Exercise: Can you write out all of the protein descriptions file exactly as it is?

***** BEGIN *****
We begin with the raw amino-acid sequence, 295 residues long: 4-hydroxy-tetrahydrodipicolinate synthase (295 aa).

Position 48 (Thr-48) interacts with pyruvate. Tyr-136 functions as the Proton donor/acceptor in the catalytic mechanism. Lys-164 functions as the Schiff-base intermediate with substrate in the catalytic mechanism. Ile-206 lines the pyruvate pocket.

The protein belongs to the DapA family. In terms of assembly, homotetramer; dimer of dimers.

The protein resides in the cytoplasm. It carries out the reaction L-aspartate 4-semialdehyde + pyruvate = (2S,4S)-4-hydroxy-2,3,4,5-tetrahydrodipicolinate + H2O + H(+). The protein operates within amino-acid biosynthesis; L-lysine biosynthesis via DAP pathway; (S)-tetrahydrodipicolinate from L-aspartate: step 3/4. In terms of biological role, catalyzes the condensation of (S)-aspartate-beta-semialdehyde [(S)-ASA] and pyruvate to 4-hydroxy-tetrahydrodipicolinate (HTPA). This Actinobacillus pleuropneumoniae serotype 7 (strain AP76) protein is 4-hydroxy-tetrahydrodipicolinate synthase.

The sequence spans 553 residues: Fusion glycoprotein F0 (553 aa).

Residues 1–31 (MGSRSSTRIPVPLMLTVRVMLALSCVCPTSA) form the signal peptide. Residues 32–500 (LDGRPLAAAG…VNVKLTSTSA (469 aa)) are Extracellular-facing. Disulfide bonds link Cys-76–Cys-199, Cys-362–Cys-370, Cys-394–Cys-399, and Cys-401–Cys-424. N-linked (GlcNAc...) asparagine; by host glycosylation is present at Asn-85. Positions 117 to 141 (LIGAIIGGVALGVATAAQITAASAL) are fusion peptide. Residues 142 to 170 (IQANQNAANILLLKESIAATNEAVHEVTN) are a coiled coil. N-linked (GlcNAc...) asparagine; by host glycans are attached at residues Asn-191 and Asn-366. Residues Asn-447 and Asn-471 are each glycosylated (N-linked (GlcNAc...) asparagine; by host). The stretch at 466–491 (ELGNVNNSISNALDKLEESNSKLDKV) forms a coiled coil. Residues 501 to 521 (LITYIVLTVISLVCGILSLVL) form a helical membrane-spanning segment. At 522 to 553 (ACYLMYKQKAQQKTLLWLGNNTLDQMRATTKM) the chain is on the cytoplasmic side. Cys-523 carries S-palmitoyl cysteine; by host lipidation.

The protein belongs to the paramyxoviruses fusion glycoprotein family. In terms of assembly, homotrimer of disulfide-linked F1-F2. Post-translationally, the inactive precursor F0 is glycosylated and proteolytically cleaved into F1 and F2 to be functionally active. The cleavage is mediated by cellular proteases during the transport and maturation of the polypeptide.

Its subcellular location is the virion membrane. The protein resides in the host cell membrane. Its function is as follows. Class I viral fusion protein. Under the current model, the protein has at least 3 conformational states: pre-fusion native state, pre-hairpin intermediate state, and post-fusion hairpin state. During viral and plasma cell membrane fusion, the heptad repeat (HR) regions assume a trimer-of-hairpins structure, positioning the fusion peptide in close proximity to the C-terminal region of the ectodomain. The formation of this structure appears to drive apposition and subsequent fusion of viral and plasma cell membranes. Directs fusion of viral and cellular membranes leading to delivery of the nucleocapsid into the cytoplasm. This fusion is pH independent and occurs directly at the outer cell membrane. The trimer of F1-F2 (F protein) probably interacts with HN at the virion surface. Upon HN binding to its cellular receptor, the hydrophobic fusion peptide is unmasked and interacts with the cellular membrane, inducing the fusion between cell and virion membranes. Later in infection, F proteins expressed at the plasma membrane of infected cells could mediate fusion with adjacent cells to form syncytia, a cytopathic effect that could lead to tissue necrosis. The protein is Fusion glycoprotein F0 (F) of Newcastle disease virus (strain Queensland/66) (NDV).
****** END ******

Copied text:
We begin with the raw amino-acid sequence, 295 residues long: 4-hydroxy-tetrahydrodipicolinate synthase (295 aa).

Position 48 (Thr-48) interacts with pyruvate. Tyr-136 functions as the Proton donor/acceptor in the catalytic mechanism. Lys-164 functions as the Schiff-base intermediate with substrate in the catalytic mechanism. Ile-206 lines the pyruvate pocket.

The protein belongs to the DapA family. In terms of assembly, homotetramer; dimer of dimers.

The protein resides in the cytoplasm. It carries out the reaction L-aspartate 4-semialdehyde + pyruvate = (2S,4S)-4-hydroxy-2,3,4,5-tetrahydrodipicolinate + H2O + H(+). The protein operates within amino-acid biosynthesis; L-lysine biosynthesis via DAP pathway; (S)-tetrahydrodipicolinate from L-aspartate: step 3/4. In terms of biological role, catalyzes the condensation of (S)-aspartate-beta-semialdehyde [(S)-ASA] and pyruvate to 4-hydroxy-tetrahydrodipicolinate (HTPA). This Actinobacillus pleuropneumoniae serotype 7 (strain AP76) protein is 4-hydroxy-tetrahydrodipicolinate synthase.

The sequence spans 553 residues: Fusion glycoprotein F0 (553 aa).

Residues 1–31 (MGSRSSTRIPVPLMLTVRVMLALSCVCPTSA) form the signal peptide. Residues 32–500 (LDGRPLAAAG…VNVKLTSTSA (469 aa)) are Extracellular-facing. Disulfide bonds link Cys-76–Cys-199, Cys-362–Cys-370, Cys-394–Cys-399, and Cys-401–Cys-424. N-linked (GlcNAc...) asparagine; by host glycosylation is present at Asn-85. Positions 117 to 141 (LIGAIIGGVALGVATAAQITAASAL) are fusion peptide. Residues 142 to 170 (IQANQNAANILLLKESIAATNEAVHEVTN) are a coiled coil. N-linked (GlcNAc...) asparagine; by host glycans are attached at residues Asn-191 and Asn-366. Residues Asn-447 and Asn-471 are each glycosylated (N-linked (GlcNAc...) asparagine; by host). The stretch at 466–491 (ELGNVNNSISNALDKLEESNSKLDKV) forms a coiled coil. Residues 501 to 521 (LITYIVLTVISLVCGILSLVL) form a helical membrane-spanning segment. At 522 to 553 (ACYLMYKQKAQQKTLLWLGNNTLDQMRATTKM) the chain is on the cytoplasmic side. Cys-523 carries S-palmitoyl cysteine; by host lipidation.

The protein belongs to the paramyxoviruses fusion glycoprotein family. In terms of assembly, homotrimer of disulfide-linked F1-F2. Post-translationally, the inactive precursor F0 is glycosylated and proteolytically cleaved into F1 and F2 to be functionally active. The cleavage is mediated by cellular proteases during the transport and maturation of the polypeptide.

Its subcellular location is the virion membrane. The protein resides in the host cell membrane. Its function is as follows. Class I viral fusion protein. Under the current model, the protein has at least 3 conformational states: pre-fusion native state, pre-hairpin intermediate state, and post-fusion hairpin state. During viral and plasma cell membrane fusion, the heptad repeat (HR) regions assume a trimer-of-hairpins structure, positioning the fusion peptide in close proximity to the C-terminal region of the ectodomain. The formation of this structure appears to drive apposition and subsequent fusion of viral and plasma cell membranes. Directs fusion of viral and cellular membranes leading to delivery of the nucleocapsid into the cytoplasm. This fusion is pH independent and occurs directly at the outer cell membrane. The trimer of F1-F2 (F protein) probably interacts with HN at the virion surface. Upon HN binding to its cellular receptor, the hydrophobic fusion peptide is unmasked and interacts with the cellular membrane, inducing the fusion between cell and virion membranes. Later in infection, F proteins expressed at the plasma membrane of infected cells could mediate fusion with adjacent cells to form syncytia, a cytopathic effect that could lead to tissue necrosis. The protein is Fusion glycoprotein F0 (F) of Newcastle disease virus (strain Queensland/66) (NDV).